- Mifuneyama Rakuen, a postcard-worthy garden in Takeo Onsen. It lies in the shadows of Mt. Mifuneyama, scribbled with walking trails that will take you around the site including a still pond that mirrors its breathtaking surroundings perfectly. Best visited in spring and autumn.
- Yutoku Inari Shrine, one of the three most popular Inari shrines in Japan, located in Kashima City. People visit this Shinto shrine to wish for good family fortune, good business, and a huge catch.
- Ōuo Shrine, best known for its vermilion torii gates that appear to be floating at high tide. But at low tide, you can walk through the gates on dry land. Located along the coast of Tara.
- Ureshino Onsen, a hot springs town ideal for a relaxing time. But Ureshino’s alkaline water is also believed to have great benefits to the skin. Around 60 ryokan and other establishments dot the map of the town.
While you’re in Ureshino, try their green tea! This part of Saga is one of the places that are believed to be the birth place of Japanese green tea. Ureshina has the right conditions for growing quality tea.
JR Northern Kyushu Area Pass
If your base is Fukuoka and you wish to visit the destinations above from there, the fastest way to get around is by train. But as you have probably noticed by now, individual tickets can be pretty expensive. If you have multiple destinations on your itinerary, these can all add up and cost you a fortune.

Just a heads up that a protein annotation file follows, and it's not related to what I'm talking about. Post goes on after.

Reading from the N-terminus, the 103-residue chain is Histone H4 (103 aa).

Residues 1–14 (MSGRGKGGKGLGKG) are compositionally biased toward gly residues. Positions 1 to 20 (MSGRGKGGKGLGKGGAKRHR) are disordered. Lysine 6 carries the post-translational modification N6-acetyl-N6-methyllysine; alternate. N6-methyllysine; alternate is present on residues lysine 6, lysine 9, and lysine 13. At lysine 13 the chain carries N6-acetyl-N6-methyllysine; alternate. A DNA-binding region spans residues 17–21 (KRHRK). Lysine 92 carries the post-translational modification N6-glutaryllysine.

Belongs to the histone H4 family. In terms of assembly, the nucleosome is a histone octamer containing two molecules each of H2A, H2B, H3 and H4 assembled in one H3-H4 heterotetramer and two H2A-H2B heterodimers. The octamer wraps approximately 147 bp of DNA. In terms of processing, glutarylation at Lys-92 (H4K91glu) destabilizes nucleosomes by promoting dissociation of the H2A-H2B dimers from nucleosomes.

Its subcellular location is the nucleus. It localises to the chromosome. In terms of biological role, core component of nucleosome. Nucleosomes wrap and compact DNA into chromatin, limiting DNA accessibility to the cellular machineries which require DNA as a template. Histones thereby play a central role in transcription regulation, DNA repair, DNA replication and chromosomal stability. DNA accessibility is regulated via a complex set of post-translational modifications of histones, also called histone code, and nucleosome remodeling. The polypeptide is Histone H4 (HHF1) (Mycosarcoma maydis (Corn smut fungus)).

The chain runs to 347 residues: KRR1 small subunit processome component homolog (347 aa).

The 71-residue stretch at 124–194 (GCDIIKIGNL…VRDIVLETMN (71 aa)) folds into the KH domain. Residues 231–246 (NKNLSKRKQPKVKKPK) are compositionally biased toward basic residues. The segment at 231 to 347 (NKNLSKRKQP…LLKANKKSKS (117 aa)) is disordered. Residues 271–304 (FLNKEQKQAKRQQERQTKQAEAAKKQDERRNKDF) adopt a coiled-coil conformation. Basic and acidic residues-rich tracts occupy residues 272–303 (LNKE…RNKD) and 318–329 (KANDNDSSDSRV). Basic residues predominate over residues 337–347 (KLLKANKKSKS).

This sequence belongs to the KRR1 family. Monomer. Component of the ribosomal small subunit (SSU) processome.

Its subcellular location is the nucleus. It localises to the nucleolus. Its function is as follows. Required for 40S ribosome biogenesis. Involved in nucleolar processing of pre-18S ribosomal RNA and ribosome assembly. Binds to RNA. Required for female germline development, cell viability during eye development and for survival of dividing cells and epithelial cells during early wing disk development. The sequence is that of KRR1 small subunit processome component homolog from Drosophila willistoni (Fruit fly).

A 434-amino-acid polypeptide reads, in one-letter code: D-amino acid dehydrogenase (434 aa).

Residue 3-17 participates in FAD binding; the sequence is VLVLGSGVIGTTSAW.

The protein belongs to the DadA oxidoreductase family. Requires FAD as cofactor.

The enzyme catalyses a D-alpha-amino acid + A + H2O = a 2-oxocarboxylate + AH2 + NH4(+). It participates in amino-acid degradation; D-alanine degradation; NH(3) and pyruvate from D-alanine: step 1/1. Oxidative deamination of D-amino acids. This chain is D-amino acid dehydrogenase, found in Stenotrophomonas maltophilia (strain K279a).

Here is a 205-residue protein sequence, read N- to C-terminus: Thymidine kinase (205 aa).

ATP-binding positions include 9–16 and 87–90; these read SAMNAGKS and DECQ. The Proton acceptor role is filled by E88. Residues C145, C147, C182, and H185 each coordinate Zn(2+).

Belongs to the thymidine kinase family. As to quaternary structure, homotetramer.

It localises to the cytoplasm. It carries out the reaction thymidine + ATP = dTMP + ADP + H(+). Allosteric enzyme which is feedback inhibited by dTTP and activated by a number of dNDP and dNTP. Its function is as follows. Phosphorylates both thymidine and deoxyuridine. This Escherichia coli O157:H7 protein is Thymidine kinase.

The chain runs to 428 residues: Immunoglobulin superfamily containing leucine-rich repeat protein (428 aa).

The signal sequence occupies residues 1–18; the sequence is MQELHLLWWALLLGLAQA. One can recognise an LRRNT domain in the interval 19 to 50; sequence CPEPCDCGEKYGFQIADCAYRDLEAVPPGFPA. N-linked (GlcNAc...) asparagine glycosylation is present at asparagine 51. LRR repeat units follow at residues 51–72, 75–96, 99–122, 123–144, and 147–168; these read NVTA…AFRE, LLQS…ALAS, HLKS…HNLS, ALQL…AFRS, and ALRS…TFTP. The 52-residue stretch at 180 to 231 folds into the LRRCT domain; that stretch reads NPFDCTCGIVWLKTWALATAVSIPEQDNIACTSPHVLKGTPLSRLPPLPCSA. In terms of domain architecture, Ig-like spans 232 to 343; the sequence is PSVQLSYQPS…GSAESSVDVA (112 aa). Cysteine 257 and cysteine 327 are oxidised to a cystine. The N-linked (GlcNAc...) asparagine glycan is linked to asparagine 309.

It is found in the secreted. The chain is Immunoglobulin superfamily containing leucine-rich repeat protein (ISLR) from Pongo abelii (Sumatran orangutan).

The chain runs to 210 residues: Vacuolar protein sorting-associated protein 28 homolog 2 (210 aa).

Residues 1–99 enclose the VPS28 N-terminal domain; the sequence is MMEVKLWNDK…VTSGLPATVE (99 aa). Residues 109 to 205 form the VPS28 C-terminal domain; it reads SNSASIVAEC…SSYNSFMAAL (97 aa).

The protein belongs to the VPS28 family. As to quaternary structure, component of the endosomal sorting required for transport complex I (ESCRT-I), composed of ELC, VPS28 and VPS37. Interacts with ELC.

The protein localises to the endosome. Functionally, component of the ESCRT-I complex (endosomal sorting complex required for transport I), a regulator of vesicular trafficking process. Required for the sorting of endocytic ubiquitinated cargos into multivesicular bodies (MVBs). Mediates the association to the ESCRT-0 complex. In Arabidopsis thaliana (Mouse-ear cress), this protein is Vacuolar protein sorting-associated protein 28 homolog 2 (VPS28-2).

To save on fares and seat fees, consider purchasing a JR KYUSHU RAIL PASS. It comes in three versions: All Kyushu, Northern Area, and Southern Area. All the destinations listed above are within the northern area. The north variant is often called JR NORTHERN KYUSHU AREA PASS. On our most recent trip, JR Kyushu gave us this pass so we could see first-hand how far it could take us and how convenient it is to use.
This pass grants you unlimited access to JR trains in Fukuoka, Nagasaki, Saga and the northern halves of Kumamoto and Oita. It also allows you to make up to 10 seat reservations for FREE.
A 3-day pass costs ¥8660 only! That’s almost the same price of a roundtrip Fukuoka-Nagasaki ticket and way cheaper than a roundtrip ticket to Beppu. If you’re visiting several cities, having this pass means a lot of savings!
How to Get to Fukuoka
For international travelers, Fukuoka is the gateway to Kyushu Island and is an ideal base. If you’re flying from Manila, Cebu Pacific offers some of the cheapest flights to Fukuoka. Travel time is about three hours.
Getting to the city center (Hakata/Tenjin) from Fukuoka Airport is very easy. You can take the subway, the bus or the taxi. It will take about thirty minutes from the airport to either Hakata or Tenjin. You can read the detailed post on how to get to the city center from the airport here: FUKUOKA AIRPORT to HAKATA STATION & TENJIN: By Bus, Subway & Taxi
With additional words by Asta Alvarez